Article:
COVID-19

Graduate Courses in Art History 2020-2021

Fall 2020

ARTH 502 (CRN 23675) (3 credits)
Advanced Topics: Art and Architectural History: "Risk, Value, Accident: Art and the Actuarial Imagination"

Prof. Matthew Hunter
Tuesday, 11:35 PM - 2:25 PM

The Slave Ship. J. M. W. Turner
"Art insurance is huge business,” so one recent art-market commentator observes, “and not least now that artworks move around the world in far greater volume and frequency than ever before.” Insurance indeed exerts pervasive influence upon contemporary art: requirement for art’s circulation, judge of its monetary value, arbiter of its conditions of display. But, how has insurance come to occupy such a central position in the arts? Where, when and why have artists and architects made technologies of risk key to their enterprises? And what can a longer history of art’s entanglements with underwriting teach us about the contemporary moment? Art history possesses few working narratives of how insurance has ramified through the visual arts and architecture on its way to literally underwriting their conditions of contemporary ubiquity. This seminar aims to advance such a critical history. Introducing the general problematic, we will work through a sequence of cases as we aim to build a provisional genealogy of insurance’s crossings with art, architecture, and the museum.

Syllabus (pdf)


ARTH 600 (CRN 17752) (3 credits)
Advanced Professional Seminar
Prof. Cecily Hilsdale
Wednesday, 11:35 AM-2:25 PM

This seminar is designed to build and refine the primary critical skills of the discipline—both practical and theoretical—and also to broaden students’ critical approaches to art historical study. The first four sessions of the term are devoted to the art of compelling visual analysis, strategies for framing arguments, as well as grant writing.

In part two of the seminar we reflect on our current moment, specifically one of the most charged symbolic responses to racial injustice emerging across the globe: the maiming and toppling of monuments and other markers involving histories of racial conflict. These core sessions are devoted to a series of contested sites and monuments, including Holocaust memorials, the National Memorial for Peace and Justice, confederate and indigenous monuments, and even the James McGill statue on campus. We will consider such monuments and sites in conjunction with a set of readings on the nature of public monuments, collective memory and historicity, as well as recent advocacy and position papers issued by professional academic organizations such as the Society of Architectural Historians in response to the Black Lives Matter movement.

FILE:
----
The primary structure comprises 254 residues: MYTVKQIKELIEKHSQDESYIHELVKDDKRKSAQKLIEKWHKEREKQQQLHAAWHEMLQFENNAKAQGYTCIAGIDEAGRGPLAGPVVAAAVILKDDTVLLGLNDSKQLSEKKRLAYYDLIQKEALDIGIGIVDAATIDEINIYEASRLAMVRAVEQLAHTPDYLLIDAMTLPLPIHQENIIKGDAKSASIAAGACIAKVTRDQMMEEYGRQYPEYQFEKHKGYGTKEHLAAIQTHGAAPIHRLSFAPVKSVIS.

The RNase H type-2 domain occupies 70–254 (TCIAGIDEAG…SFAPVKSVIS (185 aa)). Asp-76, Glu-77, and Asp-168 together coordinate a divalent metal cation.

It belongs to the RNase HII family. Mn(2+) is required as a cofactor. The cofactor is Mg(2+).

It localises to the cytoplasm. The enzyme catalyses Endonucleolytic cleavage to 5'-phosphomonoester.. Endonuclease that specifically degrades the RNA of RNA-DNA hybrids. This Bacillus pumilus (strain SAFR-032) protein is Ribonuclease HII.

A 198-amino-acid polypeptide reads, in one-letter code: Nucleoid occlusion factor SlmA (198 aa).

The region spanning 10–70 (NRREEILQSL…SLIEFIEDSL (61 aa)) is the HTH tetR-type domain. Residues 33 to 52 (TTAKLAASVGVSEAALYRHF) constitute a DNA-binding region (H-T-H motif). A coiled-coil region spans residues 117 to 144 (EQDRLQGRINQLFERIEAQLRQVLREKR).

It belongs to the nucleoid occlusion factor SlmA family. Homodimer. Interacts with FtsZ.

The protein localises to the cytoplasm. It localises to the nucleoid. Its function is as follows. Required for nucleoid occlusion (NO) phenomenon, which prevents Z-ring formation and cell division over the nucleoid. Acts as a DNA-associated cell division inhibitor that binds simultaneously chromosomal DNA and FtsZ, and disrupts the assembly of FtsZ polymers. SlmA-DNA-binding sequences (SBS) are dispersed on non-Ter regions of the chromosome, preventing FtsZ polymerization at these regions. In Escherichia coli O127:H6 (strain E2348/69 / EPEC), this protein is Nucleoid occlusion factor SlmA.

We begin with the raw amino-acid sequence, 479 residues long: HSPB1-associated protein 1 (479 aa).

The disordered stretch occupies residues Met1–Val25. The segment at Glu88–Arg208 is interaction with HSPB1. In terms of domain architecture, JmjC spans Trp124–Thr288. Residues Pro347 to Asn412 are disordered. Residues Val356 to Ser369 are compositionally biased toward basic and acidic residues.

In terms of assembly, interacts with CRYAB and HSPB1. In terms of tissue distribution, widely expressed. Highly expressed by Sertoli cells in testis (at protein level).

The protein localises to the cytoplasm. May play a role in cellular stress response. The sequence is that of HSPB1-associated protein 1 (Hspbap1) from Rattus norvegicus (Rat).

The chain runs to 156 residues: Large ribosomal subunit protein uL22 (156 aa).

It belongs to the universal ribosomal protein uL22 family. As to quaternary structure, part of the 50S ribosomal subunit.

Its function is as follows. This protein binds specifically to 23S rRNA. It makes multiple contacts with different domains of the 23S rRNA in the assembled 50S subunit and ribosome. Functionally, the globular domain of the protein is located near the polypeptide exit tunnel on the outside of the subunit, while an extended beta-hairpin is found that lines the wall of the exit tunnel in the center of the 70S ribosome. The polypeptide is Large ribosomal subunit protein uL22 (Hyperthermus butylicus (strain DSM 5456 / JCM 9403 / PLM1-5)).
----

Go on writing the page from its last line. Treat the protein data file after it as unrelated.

ARTH 630 (CRN 23668) (3 credits)
Directed Reading 1

Supervisor approval required.


ARTH 698 (CRN 17755) (12 credits)
Thesis Research 1

For the completion of thesis research.


ARTH 699 (CRN 17756) (12 credits)
Thesis Research 2

Supervised independent research work on an approved topic relating to thesis preparation.


ARTH 701 (CRN 1801) (0 credits)
Ph.D. Comprehensive Exam

Compulsory examination for all doctoral candidates.


ARTH 725 (CRN 17757) (3 credits)
Methods in Art History 1 
Ancient and Living Archives: "Indigenous Materials, Eternal Sovereigns and Cultural Belongings"
Prof. Gloria Bell
Monday, 11:35 AM-2:25 PM

Drawing inspiration from Seneca historian Arthur Parker who described First Nations wampum as an “ancient archive” for Indigenous peoples in 1916, this seminar investigates wampum, beadwork, and other arts practices and technologies as archives both ancient and living. Throughout this course we will engage with scholarship on materiality, visual sovereignty, art institutions, and the embodied practice of historical and contemporary Indigenous artists. Our readings include a mixture of art history, materiality studies, and archival theories. We will make site visits to art institutions to think about the competing sovereignties of Indigenous cultural belongings and artworks within colonial art institutions and to encourage sustained respectful engagement with cultural belongings being artworks for Indigenous and settler communities.